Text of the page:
Mahall's, Frank Giampietro and Milk Stout - Lief!

Tonight's my first night hosting the Monday at Mahall's Poetry and Prose Series, and I'll hope you'll come out.  Our featured poet for the evening is Frank Giampietro, interim director of the Cleveland State University Poetry Center and author of Begin Anywhere [from Alice James Books].  There'll be beer, bowling and an open mic.

Last week, I created a Facebook fan page for the series.  Feel free to like it if you're so inclined:

Also, I'm happy to report that my poem "Milk Stout" appears in the just released fourth issue of Lief Magazine.  View it for free by clicking here (my poem's on page 25).

Krysia Jopek reviews John Swain's Rain and Gravestones

John Swain's Rain and Gravestones [published by Crisis Chronicles Press] weaves the natural and sacred. The poems place the readers at the precarious intersection of the quotidian and spiritual—with the poet mediating as shamanistic consciousness. The transformations that take place are gentle, yet profound. Through language, experience is cast into the ritual of catharsisfor “light painted my craft” (in “Coracle”) to “inspire / like a holy book” ("In the Sand”). The poem “Goats” recreates the experience of the persona carrying out such ritual:

I scraped her [the sick girl's] neck
with a dog fang
and dusted her face
with clay powder.
Then her spirit
like a cure
and I drove a peg
into the ground.
She only came back
To go away.

The short lines of the poems in Rain and Gravestones deliberately unscroll and turn, leaving the reader at a new place at the end of the poem, transformed.

— review by Krysia Jopek, author of Maps and Shadows

Click here for more about Rain and Gravestones.

Click here to buy Rain and Gravestones via Amazon.

Click here to contact author John Swain.

Krysia Jopek’s poems have appeared in Columbia Poetry Review, Prairie Schooner, The Wallace Stevens Journal, Phoebe, Murmur, Windhover, and Artists & Influence. She has written reviews of poetry for The American Book Review and a review of literary criticism for The Wallace Stevens Journal. Maps and Shadows, her first novel (Aquila Polonica 2010), won a Silver Benjamin Franklin award in 2011 in the category of Historical Fiction. The Glass House of Forgetting, her second novel (literary fiction), is forthcoming.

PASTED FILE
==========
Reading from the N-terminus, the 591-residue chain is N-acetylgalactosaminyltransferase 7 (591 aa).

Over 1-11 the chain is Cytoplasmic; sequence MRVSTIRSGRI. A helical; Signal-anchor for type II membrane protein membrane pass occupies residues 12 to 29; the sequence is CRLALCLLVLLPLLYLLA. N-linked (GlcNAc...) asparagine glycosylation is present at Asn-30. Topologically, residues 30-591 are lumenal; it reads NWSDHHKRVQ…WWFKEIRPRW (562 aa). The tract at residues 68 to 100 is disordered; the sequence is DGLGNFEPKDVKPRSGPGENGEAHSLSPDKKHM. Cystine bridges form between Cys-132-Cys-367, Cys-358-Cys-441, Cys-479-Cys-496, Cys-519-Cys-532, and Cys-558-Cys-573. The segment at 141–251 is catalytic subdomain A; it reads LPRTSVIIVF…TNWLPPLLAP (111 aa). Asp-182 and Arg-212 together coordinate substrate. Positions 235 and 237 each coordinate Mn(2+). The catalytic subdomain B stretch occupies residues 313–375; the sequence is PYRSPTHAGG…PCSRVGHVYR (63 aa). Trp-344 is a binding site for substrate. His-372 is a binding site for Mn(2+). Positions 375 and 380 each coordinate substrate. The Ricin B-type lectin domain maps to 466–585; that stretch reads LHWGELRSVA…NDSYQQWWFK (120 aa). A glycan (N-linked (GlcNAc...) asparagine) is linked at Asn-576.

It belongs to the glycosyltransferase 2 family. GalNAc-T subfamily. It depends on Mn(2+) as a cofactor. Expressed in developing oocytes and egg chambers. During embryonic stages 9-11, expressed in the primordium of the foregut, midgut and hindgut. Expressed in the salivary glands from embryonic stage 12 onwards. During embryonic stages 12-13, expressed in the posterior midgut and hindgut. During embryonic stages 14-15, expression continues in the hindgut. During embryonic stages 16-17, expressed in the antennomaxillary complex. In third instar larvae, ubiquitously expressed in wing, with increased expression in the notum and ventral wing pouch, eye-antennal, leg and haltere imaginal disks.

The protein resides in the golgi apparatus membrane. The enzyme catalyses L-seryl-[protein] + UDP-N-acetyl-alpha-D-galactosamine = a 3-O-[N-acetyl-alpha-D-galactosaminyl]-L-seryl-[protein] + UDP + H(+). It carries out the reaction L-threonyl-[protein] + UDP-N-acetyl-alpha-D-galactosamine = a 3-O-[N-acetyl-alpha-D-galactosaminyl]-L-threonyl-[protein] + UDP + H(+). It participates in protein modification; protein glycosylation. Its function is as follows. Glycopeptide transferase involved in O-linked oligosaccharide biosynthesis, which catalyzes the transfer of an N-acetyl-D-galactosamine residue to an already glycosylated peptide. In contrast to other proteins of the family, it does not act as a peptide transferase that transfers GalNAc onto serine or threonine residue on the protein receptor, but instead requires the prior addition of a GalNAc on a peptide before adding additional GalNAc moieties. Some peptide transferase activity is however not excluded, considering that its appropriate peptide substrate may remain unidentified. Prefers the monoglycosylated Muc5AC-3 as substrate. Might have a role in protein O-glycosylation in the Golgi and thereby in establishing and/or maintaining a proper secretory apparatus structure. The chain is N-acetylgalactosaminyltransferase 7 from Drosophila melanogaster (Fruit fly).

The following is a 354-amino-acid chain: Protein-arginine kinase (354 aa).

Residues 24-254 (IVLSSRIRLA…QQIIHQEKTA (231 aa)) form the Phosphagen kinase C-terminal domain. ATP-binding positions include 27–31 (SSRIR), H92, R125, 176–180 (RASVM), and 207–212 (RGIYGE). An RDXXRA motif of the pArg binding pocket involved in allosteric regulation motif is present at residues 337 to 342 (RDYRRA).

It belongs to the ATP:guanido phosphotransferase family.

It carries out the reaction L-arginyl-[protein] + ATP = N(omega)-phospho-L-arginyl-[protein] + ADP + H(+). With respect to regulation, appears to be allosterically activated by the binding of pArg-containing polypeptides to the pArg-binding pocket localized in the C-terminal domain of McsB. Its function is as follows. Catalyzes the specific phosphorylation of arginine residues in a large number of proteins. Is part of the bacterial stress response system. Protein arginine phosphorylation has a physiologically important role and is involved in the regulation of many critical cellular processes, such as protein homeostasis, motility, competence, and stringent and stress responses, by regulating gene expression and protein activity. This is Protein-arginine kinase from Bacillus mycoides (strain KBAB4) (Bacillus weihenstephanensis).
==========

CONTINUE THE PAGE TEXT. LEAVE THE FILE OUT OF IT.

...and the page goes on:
Featuring for Writing Knights Press' new Write Club tonight at the Lit Cafe

I'll be writing, reading and thinking about how today is the eleven month anniversary of Mom's death tonight at the Literary Cafe in Cleveland as Writing Knights Press debuts their new Write Club series.  I'm not 100% sure how this will work, but the novelty is part of its allure for me.  As I said on Facebook, I'm just gonna show up with poems and paper and do what I'm told.

Three featured poets: Serena Castells; Nandi Nefertiti Wilson; John Burroughs.
Three book releases: 2013 National Poetry Month Anthology; 200 Years by Serena Castells; Last Chance for Rain by Sharon Gariepy Frye.

Literary Cafe
1031 Literary Road
Cleveland, Ohio 44113
(216) 308-1962

And here's WKP's flyer for the event:

Martin Willitts, Jr, reviews Secret Letters by j/j hastain

Secret Letters
j/j hastain
Crisis Chronicles Press, 2013

[Editor's note: Xe and xyr are the personal pronouns preferred by many including j/j.]

Entering into one of j/j’s books is to always enter into interesting visions of language and surprise. To call xyr work hybrid is too easy and lazy, because xe defies narrow boxes of description. Xe is more deceptive than a surrealist. j/j is clever, with great vocabulary and xyr landscapes challenge perception, interpretation, and often reality. Xe is more like the trickster Coyote with xyr choices.

Xyr latest book,
Secret Letters is written like a letter to someone, unknown, left in the most unusual places, waiting for someone to discover the letter’s secrets. It does not matter if the letters fall into the wrong hands, or if the wrong person reads them. What matters is if the person who finds the letters dares to read what is clearly not intended for them. It makes us voyeurs. I feel like I am at a peek show, or Snowden looking at numerous tapped phone messages. I feel dirty and thrilled.